It was then time to embark on our 3-day journey. The KVDS had purchased twenty-five (25) tickets for a 25-seater "Easy Coach" Coach-Bus; they noted that this was an economical option, which enabled us to occupy the entire bus in leisure for the nine (9) hour trip to Nairobi. To our surprise a 37-seater Bus arrived to collect us, a fact that would became quite pertinent when we made our first stop at "Easy Coach ['s]" office in Eldoret (an hour away from Bungoma) The driver announced that it was a bathroom stop. Most the student delegates, unsure of when next they would have an opportunity to use a toilet capitalised upon this opportunity. However, when we returned to the bus (I had also gone to use the toilet) we discovered that approximately ten (10) other passengers had been placed in seats that had been "vacant". Initially believing this to be an administrative mix-up, Mr. Malaho (who had decided to make the trip to Nairobi with us) and I decided to enquire into the reason why persons had been placed on the bus without any form of prior notification. We were told that one of their buses was delayed due to some sort of mechanical failure and to compensate for this, they decided to place the passengers waiting to board that bus on ours. We objected because we had paid for an entire bus (because we wanted to be the only occupants of the bus) and we were not responsible for receiving a larger bus. Furthermore, no one from "Easy Coach" had communicated the decision to us. Officials from the company argued that the passengers would only be on the bus until we arrived at their office in Naruku (which was five hours away from Eldoret). Additionally they argued that if we wished to have the bus to ourselves, we should have purchased "Preferred Hire" tickets in lieu of the economy tickets were in our possession. We remained adamant that we had requested, and were guaranteed a 25-seater bus for which we had purchased all the tickets. The confrontation turned into a standoff between the office staff at "Easy Coach" and ourselves. After initially informing us that the manager was half of an hour away, one of the members of his staff said that the manager wished to speak via his cellphone instead. We viewed this action as an utter disregard for the seriousness of our situation, especially as we were on our way to the airport and needed to a make a stop along the way. We therefore voiced our dissatisfaction with their response prompting them to allow us to speak to the supervisor on duty. After stating our case to the supervisor, though the company's position remained unchanged, it was agreed that the passengers who had been placed on the bus without our permission would be immediately removed and we would be allowed to leave. The delay at "Easy Coach" cost us an hour and as such our stop in Nairobi had to be severely curtailed. Consequently, when we arrived at the Masai Market in Nairobi in order to allow students the opportunity to purchase authentic items from the Masai tribe in Kenya, we could only afford to stay for exactly half of an hour. We managed to make the stop in good time and as such we made it to the airport an hour before our scheduled check-in at the airport. We therefore had ample time to buy dinner and to say goodbye to Mr. Malaho, the head of the KVDS.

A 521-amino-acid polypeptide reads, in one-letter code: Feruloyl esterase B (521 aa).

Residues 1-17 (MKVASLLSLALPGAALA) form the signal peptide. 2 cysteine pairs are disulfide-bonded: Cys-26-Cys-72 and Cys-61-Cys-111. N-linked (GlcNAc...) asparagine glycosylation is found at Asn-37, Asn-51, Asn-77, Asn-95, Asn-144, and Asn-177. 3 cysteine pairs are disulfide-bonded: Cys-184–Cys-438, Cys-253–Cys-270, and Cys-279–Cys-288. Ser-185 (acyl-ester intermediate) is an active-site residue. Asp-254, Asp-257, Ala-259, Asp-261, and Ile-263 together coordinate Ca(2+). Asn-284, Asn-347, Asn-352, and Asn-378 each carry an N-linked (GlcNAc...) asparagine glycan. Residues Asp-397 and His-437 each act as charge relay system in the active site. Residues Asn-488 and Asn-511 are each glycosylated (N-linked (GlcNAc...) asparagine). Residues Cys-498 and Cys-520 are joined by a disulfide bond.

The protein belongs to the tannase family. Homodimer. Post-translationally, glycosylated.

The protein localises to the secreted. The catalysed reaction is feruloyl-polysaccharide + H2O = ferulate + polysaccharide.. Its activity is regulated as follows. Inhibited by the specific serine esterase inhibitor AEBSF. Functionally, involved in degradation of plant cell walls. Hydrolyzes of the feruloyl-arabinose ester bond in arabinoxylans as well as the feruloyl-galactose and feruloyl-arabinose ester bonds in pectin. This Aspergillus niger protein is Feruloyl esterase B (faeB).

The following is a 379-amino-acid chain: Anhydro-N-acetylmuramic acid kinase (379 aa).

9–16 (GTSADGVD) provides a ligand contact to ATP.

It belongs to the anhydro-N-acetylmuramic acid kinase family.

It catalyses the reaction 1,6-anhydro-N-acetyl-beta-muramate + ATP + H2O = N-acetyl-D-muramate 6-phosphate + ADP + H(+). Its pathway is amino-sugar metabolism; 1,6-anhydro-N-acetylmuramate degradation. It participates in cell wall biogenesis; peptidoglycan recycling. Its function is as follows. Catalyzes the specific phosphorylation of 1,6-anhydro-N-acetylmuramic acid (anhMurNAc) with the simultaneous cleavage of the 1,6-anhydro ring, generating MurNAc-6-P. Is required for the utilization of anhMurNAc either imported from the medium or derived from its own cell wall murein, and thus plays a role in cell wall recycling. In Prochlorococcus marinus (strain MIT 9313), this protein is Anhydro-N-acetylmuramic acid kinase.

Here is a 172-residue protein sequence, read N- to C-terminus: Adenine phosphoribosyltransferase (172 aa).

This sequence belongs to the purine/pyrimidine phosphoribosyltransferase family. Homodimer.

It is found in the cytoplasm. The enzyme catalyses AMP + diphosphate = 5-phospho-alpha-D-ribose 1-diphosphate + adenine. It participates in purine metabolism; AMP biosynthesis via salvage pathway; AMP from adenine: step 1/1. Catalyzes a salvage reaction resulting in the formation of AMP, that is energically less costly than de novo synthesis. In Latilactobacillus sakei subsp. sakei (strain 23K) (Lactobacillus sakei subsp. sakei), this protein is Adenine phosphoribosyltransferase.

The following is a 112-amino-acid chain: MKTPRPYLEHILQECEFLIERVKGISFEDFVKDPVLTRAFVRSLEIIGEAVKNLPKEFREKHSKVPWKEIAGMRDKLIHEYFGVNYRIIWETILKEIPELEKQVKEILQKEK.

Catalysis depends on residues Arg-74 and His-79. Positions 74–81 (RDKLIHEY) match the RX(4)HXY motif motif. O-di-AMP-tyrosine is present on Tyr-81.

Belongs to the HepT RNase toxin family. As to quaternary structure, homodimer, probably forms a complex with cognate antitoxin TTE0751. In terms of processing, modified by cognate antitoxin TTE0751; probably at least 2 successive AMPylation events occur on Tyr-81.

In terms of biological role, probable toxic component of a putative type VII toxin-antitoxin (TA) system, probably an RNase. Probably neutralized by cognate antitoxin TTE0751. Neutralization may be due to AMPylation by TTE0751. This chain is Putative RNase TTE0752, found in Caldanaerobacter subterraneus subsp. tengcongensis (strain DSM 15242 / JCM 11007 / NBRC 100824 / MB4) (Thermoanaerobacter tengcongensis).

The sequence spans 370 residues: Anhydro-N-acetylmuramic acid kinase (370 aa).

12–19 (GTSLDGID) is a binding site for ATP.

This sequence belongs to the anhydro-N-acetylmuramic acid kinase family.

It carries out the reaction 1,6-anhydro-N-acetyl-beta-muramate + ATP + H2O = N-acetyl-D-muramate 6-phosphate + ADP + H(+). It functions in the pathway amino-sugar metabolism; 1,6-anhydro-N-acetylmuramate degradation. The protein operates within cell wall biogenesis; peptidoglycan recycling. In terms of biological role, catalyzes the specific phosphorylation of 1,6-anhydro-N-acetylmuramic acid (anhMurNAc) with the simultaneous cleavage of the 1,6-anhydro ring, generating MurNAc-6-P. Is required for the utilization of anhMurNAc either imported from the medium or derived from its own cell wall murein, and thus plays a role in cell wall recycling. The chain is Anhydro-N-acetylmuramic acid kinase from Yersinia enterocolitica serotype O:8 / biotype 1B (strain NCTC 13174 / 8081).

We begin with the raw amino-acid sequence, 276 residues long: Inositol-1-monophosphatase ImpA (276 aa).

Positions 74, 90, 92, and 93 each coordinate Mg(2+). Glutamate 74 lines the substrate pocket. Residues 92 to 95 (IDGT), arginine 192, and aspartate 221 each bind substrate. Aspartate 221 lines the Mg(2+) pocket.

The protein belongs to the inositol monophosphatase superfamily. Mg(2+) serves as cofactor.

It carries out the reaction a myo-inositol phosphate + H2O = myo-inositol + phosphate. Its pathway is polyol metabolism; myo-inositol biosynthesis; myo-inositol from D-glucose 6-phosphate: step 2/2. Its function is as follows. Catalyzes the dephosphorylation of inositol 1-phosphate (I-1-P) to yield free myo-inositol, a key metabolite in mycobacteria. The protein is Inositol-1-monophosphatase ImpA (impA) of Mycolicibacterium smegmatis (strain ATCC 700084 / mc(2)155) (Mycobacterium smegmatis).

The remainder of our journey followed quite smoothly and there were no further delays. Mr Tyehimba Salandy indicated that he had family in England whom he had not seen in a long time and his family met him in the airport at Gatwick before we left for Tobago. We arrived at Crown Point International Airport in Tobago at 1pm on the 6th of July 2006. We were met by Mr. Karl Chase (parent of Ms. Sherline Chase, one the participants in the programme). He arranged accommodation for us for the night since the Lynx was not departing until 6am the following morning. We decided to spend the rest of that final day together on Store Bay, in order to celebrate the birthday of Ms. Ivory Hayes (one of the student participants) as well as a successful trip. We therefore arrived on the Port of Port of Spain in Trinidad on the morning of the 7th of July 2006 to the delight of friends and family.
The trip was an immeasurable experience. The exposure gained by every student to a different environment would undoubtedly have added a wider dimension to their perspective on the way the world operates. Additionally, it gave them the opportunity to re-examine issues usually discussed in the classroom, (such as development and the fight against HIV/AIDS) in an entirely new environment. Each of the students reflected positively on this humbling experience, and on what they had learnt expressing a desire to make it possible for another group on students to take the journey to Kenya in 2007. Work in currently in progress in order to make this a reality.
UWI Students Trip to Kenya in pictures: